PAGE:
14 results found
Create a definition of entrepreneurs and their characteristics, and then read a story which follows a modern entrepreneurial family who grows cranberries. Learn to distinguish between entrepreneurs and employees and write a sequel to the story.
In this lesson, students will examine primary source documents and non-fictional reading about the history and unique role of the first Black-owned and operated financial institutions in the U.S., also called Minority Depository Institutions (MDIs).
In this lesson, students will be introduced to the concepts of resources, scarcity, human capital and boycott. After reading a reality-based story about an all-black Little League team that faced racial prejudice, students will determine resources used in the production of baseball-related goods and complete comprehension and analysis-driven activities tied to key vocabulary covered within the lesson. Specifically, students will identify examples of scarcity, interpret consequences of various actions and determine ways to improve human capital. Additionally, K-2 grade students will interpret textual and visual data, while 3-4 grade students will work together to solve mathematical problems based on the story
In this lesson, students play the role of producers in two fictional countries, Acca and Dur. Students use production cards to construct production possibilities tables and graphs. These tables and graphs are used to discuss productivity, opportunity costs, and comparative advantage. Producers in each country discover that if they specialize and trade, they are able to produce and consume more goods than they would have been able to produce and consume on their own.
Students apply economic concepts to a professional basketball association. The lesson underscores the importance of incentives, control of supply, and potential market inefficiencies resulting from a cartel. Students assume one of two roles: either (i) a member of a team owner group trying to get its team into the Professional Basketball Association or (ii) a member of the Professional Basketball Association Expansion Committee deciding whether new teams are admitted.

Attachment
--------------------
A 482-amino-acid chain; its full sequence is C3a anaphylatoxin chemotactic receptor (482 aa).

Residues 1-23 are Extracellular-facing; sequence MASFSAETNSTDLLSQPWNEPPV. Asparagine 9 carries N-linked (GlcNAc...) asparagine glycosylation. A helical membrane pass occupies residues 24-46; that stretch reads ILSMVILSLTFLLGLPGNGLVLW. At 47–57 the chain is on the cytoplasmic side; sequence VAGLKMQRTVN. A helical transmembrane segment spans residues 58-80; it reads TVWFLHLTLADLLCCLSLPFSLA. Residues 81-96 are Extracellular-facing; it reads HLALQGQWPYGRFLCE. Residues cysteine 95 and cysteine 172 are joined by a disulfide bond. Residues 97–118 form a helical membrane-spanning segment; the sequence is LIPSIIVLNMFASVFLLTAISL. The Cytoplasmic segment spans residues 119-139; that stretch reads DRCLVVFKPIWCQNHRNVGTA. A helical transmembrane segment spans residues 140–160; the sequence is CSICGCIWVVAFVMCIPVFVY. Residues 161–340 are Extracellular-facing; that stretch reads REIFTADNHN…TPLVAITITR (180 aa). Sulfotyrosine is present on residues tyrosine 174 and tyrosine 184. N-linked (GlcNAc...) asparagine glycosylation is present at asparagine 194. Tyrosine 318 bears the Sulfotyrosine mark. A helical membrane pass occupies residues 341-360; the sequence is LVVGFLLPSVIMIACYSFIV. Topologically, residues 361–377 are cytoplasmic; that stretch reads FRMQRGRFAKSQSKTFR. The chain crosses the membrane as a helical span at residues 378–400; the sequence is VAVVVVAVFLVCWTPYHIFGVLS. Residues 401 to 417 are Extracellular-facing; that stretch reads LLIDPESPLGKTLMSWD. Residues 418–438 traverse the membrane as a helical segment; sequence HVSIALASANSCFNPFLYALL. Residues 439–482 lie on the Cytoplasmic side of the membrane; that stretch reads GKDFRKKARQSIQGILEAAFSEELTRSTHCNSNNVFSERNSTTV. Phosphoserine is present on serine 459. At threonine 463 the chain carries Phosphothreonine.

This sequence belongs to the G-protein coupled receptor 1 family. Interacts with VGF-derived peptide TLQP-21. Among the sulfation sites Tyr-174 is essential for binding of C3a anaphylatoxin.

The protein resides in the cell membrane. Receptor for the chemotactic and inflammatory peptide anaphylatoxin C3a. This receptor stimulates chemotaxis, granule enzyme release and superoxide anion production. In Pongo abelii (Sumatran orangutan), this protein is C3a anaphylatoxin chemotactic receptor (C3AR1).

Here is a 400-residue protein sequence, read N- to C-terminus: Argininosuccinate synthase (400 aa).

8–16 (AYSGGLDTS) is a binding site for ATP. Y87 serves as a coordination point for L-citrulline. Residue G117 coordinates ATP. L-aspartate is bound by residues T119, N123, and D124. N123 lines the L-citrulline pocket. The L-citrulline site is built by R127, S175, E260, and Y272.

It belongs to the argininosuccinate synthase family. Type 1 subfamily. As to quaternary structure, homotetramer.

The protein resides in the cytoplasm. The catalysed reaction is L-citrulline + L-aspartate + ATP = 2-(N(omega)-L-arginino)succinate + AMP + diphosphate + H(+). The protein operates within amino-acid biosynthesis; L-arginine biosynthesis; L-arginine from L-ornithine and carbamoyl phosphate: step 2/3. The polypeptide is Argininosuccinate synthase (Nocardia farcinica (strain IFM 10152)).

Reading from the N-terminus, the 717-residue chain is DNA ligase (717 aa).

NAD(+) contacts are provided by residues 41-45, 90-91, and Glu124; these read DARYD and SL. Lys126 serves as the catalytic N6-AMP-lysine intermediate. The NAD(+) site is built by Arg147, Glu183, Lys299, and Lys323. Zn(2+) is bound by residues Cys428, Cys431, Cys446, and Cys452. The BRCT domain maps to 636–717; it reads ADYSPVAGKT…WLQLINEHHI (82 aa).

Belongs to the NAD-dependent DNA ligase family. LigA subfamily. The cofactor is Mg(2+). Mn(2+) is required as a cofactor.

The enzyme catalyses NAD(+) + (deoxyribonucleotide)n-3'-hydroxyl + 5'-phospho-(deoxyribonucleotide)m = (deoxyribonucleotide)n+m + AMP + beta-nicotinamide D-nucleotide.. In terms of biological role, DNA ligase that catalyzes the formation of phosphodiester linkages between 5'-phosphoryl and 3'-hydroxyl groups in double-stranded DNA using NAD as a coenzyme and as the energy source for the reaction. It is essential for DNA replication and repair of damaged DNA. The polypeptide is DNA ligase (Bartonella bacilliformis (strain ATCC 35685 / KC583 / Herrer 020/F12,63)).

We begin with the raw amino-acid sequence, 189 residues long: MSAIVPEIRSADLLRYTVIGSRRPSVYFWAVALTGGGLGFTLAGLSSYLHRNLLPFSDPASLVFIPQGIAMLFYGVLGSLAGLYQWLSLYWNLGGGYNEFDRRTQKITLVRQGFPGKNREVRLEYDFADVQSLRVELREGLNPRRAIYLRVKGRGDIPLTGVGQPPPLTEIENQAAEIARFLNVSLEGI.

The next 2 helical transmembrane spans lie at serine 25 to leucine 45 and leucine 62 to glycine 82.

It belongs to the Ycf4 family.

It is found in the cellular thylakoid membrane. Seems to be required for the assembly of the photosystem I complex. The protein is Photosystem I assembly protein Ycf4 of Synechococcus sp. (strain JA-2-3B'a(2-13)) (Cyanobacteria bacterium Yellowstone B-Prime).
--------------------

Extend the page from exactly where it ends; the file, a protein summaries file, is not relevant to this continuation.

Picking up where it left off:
When Congress created the Federal Reserve System (our central bank), it made it both independent and accountable. The May 2020 issue of Page One Economics® describes the necessary balance between these objectives—and why independence matters for sound policymaking.
Although much attention is given to the mounting public debt, private debt (the debt of households and businesses) is actually larger. The March 2020 issue of Page One Economics® evaluates trends in private debt and what they could mean for the overall health of the economy.
Technology has certainly sped up our ability to deposit funds and pay bills. With mobile devices and the internet, we are able to access and transfer money faster than ever before. Peer-to-peer (P2P) payment services and smartphone apps make it possible to make and receive real-time payments in our ever-changing world. Learn about the various advantages and disadvantages of this evolution in payment services in the April 2020 issue of Page One Economics®.
Your unique 9-digit Social Security number follows you throughout your lifetime. How did this number’s importance evolve? Discover answers in the January 2020 issue of Page One Economics®: Focus on Finance, which traces Social Security number usage from its beginning in 1935 to current times.
The yield curve inverted before every one of the last nine U.S. recessions. How do U.S. government bonds shape the yield curve, why does it invert, and is it really a warning signal? Find out in the December 2019 issue of Page One Economics®.